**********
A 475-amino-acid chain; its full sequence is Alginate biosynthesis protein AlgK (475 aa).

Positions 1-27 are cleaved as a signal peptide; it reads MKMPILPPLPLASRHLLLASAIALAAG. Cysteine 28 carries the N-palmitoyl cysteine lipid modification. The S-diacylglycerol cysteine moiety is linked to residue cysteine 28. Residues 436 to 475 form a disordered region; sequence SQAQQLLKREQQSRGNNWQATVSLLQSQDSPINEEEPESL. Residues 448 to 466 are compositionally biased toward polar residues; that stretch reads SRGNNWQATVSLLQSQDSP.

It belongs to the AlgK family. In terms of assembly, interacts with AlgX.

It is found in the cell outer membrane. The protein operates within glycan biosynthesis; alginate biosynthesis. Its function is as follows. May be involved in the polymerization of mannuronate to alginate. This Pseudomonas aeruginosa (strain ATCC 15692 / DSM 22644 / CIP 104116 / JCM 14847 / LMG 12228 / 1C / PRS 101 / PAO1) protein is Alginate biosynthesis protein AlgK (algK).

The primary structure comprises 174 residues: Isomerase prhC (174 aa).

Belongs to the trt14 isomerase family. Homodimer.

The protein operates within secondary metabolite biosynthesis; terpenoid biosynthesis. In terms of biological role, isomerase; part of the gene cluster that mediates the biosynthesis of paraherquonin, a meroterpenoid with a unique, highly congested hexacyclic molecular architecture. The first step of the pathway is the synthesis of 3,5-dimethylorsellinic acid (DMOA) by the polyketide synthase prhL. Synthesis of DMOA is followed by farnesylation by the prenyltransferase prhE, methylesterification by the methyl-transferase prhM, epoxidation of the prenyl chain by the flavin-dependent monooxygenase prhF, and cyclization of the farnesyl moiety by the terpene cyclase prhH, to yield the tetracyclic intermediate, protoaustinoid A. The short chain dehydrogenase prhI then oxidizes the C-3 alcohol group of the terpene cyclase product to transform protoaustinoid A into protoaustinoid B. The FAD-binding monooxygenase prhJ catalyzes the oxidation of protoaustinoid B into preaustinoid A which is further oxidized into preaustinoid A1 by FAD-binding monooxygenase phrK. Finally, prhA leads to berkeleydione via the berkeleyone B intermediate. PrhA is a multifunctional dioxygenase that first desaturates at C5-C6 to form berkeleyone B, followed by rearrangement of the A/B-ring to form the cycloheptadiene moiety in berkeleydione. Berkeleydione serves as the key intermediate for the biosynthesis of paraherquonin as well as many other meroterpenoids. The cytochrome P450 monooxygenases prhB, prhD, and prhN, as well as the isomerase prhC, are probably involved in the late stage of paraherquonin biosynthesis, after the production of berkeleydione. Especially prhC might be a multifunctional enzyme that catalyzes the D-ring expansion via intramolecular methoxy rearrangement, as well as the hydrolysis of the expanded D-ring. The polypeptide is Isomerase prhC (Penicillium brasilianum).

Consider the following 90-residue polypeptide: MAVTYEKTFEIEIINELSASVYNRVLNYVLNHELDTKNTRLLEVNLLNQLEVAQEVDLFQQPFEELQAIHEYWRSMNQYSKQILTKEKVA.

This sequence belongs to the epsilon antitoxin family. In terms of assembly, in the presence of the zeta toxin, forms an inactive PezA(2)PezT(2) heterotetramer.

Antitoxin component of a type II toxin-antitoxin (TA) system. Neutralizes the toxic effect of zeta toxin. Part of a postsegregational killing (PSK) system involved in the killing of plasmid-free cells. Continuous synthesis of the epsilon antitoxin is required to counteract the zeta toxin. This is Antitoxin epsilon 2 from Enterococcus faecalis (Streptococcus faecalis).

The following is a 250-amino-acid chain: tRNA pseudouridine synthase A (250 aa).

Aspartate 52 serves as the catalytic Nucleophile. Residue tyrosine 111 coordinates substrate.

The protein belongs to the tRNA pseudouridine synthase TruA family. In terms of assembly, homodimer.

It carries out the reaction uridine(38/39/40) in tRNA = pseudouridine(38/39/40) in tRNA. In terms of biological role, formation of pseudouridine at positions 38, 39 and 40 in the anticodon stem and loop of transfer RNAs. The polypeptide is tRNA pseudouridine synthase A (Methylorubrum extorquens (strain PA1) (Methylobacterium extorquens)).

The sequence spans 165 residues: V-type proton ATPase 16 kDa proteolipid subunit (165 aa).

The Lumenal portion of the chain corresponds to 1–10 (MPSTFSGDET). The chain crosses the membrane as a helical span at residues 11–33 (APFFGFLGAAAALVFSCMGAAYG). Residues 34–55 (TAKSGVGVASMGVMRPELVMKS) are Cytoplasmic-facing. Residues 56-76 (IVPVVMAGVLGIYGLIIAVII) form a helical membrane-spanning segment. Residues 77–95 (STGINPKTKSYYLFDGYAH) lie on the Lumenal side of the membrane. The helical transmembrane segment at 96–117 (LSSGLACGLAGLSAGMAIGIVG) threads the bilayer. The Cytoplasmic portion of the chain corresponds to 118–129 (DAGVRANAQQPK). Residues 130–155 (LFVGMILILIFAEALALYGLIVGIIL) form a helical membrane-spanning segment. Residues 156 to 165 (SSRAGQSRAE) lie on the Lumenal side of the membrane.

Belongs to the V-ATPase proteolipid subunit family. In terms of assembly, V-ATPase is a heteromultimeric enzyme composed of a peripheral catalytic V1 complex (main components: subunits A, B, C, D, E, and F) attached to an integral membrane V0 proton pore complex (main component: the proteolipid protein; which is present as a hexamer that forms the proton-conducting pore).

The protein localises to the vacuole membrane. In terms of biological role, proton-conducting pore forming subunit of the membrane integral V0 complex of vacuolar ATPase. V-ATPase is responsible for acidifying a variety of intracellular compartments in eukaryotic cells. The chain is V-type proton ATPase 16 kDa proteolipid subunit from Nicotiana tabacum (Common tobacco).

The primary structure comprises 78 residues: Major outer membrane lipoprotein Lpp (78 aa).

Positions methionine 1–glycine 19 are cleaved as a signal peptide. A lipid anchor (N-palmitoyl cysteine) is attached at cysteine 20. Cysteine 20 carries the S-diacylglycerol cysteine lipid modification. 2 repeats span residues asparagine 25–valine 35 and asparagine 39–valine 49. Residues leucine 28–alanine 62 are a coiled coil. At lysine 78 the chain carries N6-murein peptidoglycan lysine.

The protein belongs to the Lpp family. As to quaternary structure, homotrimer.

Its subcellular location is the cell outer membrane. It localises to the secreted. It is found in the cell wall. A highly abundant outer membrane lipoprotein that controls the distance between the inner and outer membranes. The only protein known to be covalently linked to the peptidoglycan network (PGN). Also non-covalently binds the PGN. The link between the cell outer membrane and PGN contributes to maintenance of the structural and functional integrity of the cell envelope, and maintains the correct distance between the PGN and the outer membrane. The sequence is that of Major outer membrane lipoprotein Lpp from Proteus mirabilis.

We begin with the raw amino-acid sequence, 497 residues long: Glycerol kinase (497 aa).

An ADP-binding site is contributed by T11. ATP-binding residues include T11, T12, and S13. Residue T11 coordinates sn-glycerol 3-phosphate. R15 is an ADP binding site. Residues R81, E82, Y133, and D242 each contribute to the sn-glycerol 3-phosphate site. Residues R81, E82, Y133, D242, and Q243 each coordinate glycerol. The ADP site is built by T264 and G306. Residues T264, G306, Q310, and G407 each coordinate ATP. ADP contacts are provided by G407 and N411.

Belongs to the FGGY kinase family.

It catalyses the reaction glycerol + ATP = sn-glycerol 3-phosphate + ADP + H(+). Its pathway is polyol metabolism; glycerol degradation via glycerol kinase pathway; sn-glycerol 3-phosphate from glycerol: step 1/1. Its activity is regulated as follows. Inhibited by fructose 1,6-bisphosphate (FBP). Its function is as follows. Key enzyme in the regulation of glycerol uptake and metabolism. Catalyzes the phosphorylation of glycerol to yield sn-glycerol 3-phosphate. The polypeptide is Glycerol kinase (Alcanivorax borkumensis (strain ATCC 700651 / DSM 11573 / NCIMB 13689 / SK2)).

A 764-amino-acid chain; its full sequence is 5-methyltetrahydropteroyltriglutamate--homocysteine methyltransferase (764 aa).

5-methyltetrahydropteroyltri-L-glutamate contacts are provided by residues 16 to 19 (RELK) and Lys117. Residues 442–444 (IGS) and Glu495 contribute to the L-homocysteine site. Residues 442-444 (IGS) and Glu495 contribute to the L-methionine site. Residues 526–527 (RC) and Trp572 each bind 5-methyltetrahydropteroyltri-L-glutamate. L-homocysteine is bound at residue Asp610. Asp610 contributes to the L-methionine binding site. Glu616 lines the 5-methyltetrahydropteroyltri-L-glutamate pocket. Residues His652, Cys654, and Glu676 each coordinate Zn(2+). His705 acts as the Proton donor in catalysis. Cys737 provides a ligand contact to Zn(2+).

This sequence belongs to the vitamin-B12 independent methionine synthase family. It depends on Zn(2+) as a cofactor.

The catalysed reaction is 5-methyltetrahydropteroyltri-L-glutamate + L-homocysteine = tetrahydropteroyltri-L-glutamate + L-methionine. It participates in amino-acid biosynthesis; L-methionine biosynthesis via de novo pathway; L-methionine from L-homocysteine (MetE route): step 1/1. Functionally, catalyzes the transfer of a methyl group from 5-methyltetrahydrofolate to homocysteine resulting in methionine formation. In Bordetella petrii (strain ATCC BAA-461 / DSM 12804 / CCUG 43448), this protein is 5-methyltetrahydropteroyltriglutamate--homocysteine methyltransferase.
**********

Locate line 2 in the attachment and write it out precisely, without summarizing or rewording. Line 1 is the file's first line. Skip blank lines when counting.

Positions 1-27 are cleaved as a signal peptide; it reads MKMPILPPLPLASRHLLLASAIALAAG. Cysteine 28 carries the N-palmitoyl cysteine lipid modification. The S-diacylglycerol cysteine moiety is linked to residue cysteine 28. Residues 436 to 475 form a disordered region; sequence SQAQQLLKREQQSRGNNWQATVSLLQSQDSPINEEEPESL. Residues 448 to 466 are compositionally biased toward polar residues; that stretch reads SRGNNWQATVSLLQSQDSP.